Across the Bronx, where the median household income hovers around $34,000, broadband access to the Internet is a rarity. A 2012 article in the Huffington Post profiled a number of people living and working in the hardscrabble borough, finding themselves on the wrong side of the “digital divide”—“the chasm between those who are connected to technology and those who are not.”
Whether living in poor urban areas or remote rural areas across the country, people generally lack access to high-speed Internet at home because of cost. They—and their children—find themselves disadvantaged when it comes to doing job searches, comparison shopping, or even a night’s homework—each in its own way a vital link to a better way of life. “Being disconnected isn’t just a function of being poor,” reads the article. “These days, it is also a reason some people stay poor.”
You and I may grumble when our Comcast bill goes up by another two dollars, as it seems to do every few months. We may bemoan the lack of genuine choice among broadband providers. In our upper-middle-class neighborhood, we could leave Comcast and switch to Verizon, but the monthly fees are all about the same, hardly making it worth the effort.
Most Americans would be grateful for such a dilemma. Broadband may have begun as an extravagance, valuable to consumers only for downloading movies or music files, but it has become a lifeline.
Tom Wheeler, chairman of the Federal Communications Commission, has spoken out about the disparity in access to broadband, and appears to be doing something about it. Last February, the FCC voted to classify broadband service as a public utility, essentially guaranteeing net neutrality, which is the notion that Internet service providers should enable access to all content without favoring or blocking particular sources at the expense of others. For Wheeler, net neutrality is critical to preserving what he has called the Internet’s role as a “core of free expression and democratic principles.” The ruling itself cites the principle that “America needs more broadband, better broadband, and open broadband networks.”
Wheeler seems intent on making this access a reality for many more Americans. He told NPR recently that 95 percent of households with incomes over $150,000 a year have broadband access, but fewer than half of households making under $25,000 do. In the wake of net neutrality, Wheeler has set his sights on extending the federal Lifeline program, which subsidizes basic phone service for the low-income. The chairman is putting his weight behind an effort to overhaul Lifeline and enable recipients to apply its benefits to pay for broadband service.
Since its inception, the FCC has existed to serve the public interest. In the 1930s, it regulated the radio, telephone, and telegraph industries out of technological necessity to maintain order among the airwaves and protect against monopolies. For example, the commission acted as a sort of traffic cop that granted or denied broadcasting licenses. Later, it expanded its reach into programming, reviewing content and sometimes acting as censor. Past actions may have warranted criticism, particularly in the early 2000s, as the FCC stepped up efforts to enforce indecency on the airwaves. But over 80 years, it has not strayed that far from its essential purpose, that is, to act in the public interest.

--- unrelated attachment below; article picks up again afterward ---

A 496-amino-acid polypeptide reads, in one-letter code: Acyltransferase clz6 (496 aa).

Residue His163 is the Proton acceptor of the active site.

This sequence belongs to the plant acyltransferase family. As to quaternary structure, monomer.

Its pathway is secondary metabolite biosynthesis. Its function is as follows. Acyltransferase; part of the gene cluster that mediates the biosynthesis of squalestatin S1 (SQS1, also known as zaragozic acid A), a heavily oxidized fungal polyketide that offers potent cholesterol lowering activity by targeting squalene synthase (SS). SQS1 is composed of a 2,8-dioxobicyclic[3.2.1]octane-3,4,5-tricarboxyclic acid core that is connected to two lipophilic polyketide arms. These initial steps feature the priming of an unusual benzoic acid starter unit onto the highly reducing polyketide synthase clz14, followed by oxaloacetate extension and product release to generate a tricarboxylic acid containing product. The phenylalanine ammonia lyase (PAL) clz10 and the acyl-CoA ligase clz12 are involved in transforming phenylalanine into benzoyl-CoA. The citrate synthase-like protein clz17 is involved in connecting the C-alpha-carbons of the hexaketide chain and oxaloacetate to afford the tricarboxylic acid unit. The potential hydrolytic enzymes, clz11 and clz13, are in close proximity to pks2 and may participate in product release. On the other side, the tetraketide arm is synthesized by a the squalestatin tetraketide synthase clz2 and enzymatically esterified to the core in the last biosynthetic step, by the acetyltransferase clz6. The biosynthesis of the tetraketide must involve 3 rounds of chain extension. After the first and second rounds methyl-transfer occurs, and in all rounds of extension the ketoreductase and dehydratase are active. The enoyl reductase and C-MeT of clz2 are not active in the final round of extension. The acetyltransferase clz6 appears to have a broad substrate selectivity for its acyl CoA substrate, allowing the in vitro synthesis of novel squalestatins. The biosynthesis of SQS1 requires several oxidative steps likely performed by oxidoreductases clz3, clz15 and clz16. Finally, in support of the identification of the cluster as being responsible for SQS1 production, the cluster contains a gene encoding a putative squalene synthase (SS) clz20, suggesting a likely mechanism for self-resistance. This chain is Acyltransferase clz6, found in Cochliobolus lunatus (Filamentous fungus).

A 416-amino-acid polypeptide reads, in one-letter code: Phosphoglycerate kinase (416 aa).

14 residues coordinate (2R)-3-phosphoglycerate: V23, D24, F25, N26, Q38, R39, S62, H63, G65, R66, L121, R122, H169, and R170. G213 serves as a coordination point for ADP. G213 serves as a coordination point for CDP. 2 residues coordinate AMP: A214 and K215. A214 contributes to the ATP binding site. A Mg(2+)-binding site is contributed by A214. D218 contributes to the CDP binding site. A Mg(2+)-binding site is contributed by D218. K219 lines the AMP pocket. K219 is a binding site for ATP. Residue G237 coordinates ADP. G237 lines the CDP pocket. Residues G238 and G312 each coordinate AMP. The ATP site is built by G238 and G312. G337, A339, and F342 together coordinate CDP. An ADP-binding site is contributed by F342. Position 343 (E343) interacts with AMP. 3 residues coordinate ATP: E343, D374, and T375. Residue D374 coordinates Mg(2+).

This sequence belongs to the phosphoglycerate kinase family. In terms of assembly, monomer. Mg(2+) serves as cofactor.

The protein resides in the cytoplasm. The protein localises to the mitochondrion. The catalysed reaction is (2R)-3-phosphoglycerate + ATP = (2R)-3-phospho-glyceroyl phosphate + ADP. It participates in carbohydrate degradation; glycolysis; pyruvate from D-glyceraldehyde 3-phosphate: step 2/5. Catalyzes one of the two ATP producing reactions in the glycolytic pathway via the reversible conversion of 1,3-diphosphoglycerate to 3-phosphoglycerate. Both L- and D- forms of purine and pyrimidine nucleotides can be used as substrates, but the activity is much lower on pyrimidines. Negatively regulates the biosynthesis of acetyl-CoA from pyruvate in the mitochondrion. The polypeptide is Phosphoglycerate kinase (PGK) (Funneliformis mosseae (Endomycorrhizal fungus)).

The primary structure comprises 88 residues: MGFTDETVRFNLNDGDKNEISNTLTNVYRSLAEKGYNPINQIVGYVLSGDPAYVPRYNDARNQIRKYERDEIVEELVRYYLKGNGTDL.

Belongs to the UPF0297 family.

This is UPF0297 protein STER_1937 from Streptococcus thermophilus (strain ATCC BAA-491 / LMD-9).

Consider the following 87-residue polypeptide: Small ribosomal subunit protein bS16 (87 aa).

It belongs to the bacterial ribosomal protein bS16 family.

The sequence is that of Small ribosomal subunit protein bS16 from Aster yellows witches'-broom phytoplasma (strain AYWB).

Following that model, current efforts to bring broadband into reach for more Americans, particularly those with low to modest incomes, must continue to receive federal attention. In a recent editorial, the New York Times criticized Wheeler’s plan for the Lifeline program as “…too modest. A subsidy of $9.25 a month, though helpful, will not go very far,” the editors wrote. Indeed, the FCC itself has estimated “that the average price for a home Internet connection that can download data at more than 15 megabits per second was $59.40 a month in 2013.”
More funding is clearly necessary. But Wheeler and the FCC also need to push for deeper and more meaningful regulatory changes. Certainly, past decisions resulted in unintended consequences that continue to limit the choice of consumers – whether from consolidation of radio or television networks, or Internet service providers. Under the Bush administration, for example, the FCC exempted cable companies from federal regulations that would have forced them to lease their lines to rivals, saying that such requirements would have lessened their incentives to develop and modernize those lines. The result is that most consumers have only one expensive on-ramp to the Internet.
Until policymakers concentrate their attention on putting public interest ahead of commercial concerns, all those folks in the Bronx and elsewhere will continue to be stuck in the slow lane.
By Paula Moore, Graduate Student
Master of Arts in Emerging Media
Loyola University Maryland